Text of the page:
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CALIFORNIA | LOCAL
August 16, 1995
Henry Kissinger believes, according to the headline on his July 23 Opinion piece, that "China, America Need Time-Out to Cool Off." But it was Beijing, not Washington, that provoked the present crisis by its overblown response to Taiwan President Lee Teng-hui's recent private visit to the U.S., recalling its ambassador for consultations and arresting human rights activist Harry Wu on bogus charges of espionage. China's increasing swagger on the international stage is a consequence of its burgeoning economy and rapidly growing military might.
ARTICLES BY DATE
CALIFORNIA | LOCAL
April 3, 2001
I find it interesting (and hypocritical) that Tang Jiaxuan, the foreign minister of China, is criticizing the U.S. for considering a missile defense system (Commentary, April 2). Perhaps in his next commentary he would be so kind as to explain to the American people how China has "engaged in fruitful cooperation over the nonproliferation of weapons of mass destruction and missiles" by providing missiles and technological expertise to the "few so-called problem states" we are trying to protect ourselves against.
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CALIFORNIA | LOCAL
July 1, 1997
"China Hosted Several Lawmakers, Records Show" (June 14) asserts that the National Committee on U.S.-China Relations "receives money from the Chinese government." This simply is not true. We have never received any revenue from the Chinese government or its intermediaries (or from Taiwan). The article errs when it says the committee recently sent more than one group of members of Congress to China: We have sent one group in our 30-year history. We are a public education organization and the overwhelming bulk of our exchange activity involves sending and receiving a wide variety of American, Chinese, Taiwanese and Hong Kong civic and public-sector leaders.
CALIFORNIA | LOCAL
July 1, 1997
"China Hosted Several Lawmakers, Records Show" (June 14) asserts that the National Committee on U.S.-China Relations "receives money from the Chinese government." This simply is not true. We have never received any revenue from the Chinese government or its intermediaries (or from Taiwan). The article errs when it says the committee recently sent more than one group of members of Congress to China: We have sent one group in our 30-year history. We are a public education organization and the overwhelming bulk of our exchange activity involves sending and receiving a wide variety of American, Chinese, Taiwanese and Hong Kong civic and public-sector leaders.
NEWS
December 20, 1989 | JIM MANN and JIM GERSTENZANG, TIMES STAFF WRITERS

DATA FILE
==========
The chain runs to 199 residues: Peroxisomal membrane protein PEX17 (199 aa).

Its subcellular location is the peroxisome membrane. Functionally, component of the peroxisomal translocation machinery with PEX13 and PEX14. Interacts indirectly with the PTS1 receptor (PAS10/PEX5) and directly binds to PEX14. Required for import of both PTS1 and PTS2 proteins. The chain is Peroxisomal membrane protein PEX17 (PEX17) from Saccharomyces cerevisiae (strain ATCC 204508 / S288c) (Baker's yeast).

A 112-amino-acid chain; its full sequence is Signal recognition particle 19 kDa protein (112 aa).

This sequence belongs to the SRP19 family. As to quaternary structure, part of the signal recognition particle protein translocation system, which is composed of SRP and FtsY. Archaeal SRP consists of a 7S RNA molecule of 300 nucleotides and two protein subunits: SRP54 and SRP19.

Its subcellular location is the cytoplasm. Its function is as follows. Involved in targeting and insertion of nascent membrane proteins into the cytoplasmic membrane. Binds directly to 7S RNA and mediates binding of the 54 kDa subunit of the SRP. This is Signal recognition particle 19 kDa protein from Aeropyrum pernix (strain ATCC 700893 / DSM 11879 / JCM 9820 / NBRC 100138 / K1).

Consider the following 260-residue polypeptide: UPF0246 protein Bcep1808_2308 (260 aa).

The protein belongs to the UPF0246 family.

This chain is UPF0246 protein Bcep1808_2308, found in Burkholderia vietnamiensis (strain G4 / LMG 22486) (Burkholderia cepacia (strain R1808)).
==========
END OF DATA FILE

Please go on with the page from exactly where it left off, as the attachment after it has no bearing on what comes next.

With the disclosure of a secret top-level mission to Beijing only a month after the Tian An Men Square massacre, the Bush Administration's gambit to cultivate public acceptance for improving Sino-American relations appears to have backfired. China is now rapidly becoming a divisive and partisan issue in American politics again, making it especially unlikely that the two countries can return to the close relationship they enjoyed in the late 1970s and throughout most of the '80s.
CALIFORNIA | LOCAL
October 2, 1986
Laurance Liu, a Los Angeles restaurateur credited with paving the way for the Los Angeles/Canton Sister City program and who also helped negotiate the visits of Giant Pandas and Golden Monkeys to the city's zoo, has died in Hong Kong, it was learned this week. A memorial service for Liu, who died of a viral infection at age 43 on Sept. 11, is scheduled at the City Council Chamber at 4 p.m. today.
NEWS
March 7, 2001 | JIM MANN
Come have a look, the Chinese government proclaims to the world. Come see for yourself how things in China aren't so bad. Come observe how our country is changing. This is the misleading message China puts out whenever it wants something from abroad--in the past, when its trade benefits were in doubt in the U.S. Congress, and now when it is trying to land the 2008 Summer Olympics for Beijing. It would be a fair enough offer if China extended it equally to everyone.
OPINION
July 16, 1995 | Xiao-huang Yin, Xiao-huang Yin is an assistant professor at Occidental College and an associate of the Fairbank Center for East Asian Research at Harvard University
In just one month, Sino-American relations have gravely deteriorated. China has canceled all high-level official visits between the two, countries, summoned home its ambassador to Washington, reportedly resumed exporting missiles to Pakistan and Iran and delayed its approval of President Bill Clinton's nominee to replace the departed U.S. Ambassador J. Stapleton Roy.
CALIFORNIA | LOCAL
March 26, 1997 | SOLOMON MOORE, TIMES STAFF WRITER
U.S. and China relations have long stumbled over human rights, trade and arms reduction. Add to that list of differences, the Boy Scouts of America. Hoping to someday end China's decades-old ban on Scouting, a group of San Fernando and San Gabriel valley Scouts are heading eastward today to show educators in four of China's largest cities what U.S. Scouts do, including such activities as Native American dances and flag salute ceremonies.
NEWS
December 20, 1989 | JIM MANN and JIM GERSTENZANG, TIMES STAFF WRITERS
With the disclosure of a secret top-level mission to Beijing only a month after the Tian An Men Square massacre, the Bush Administration's gambit to cultivate public acceptance for improving Sino-American relations appears to have backfired. China is now rapidly becoming a divisive and partisan issue in American politics again, making it especially unlikely that the two countries can return to the close relationship they enjoyed in the late 1970s and throughout most of the '80s.
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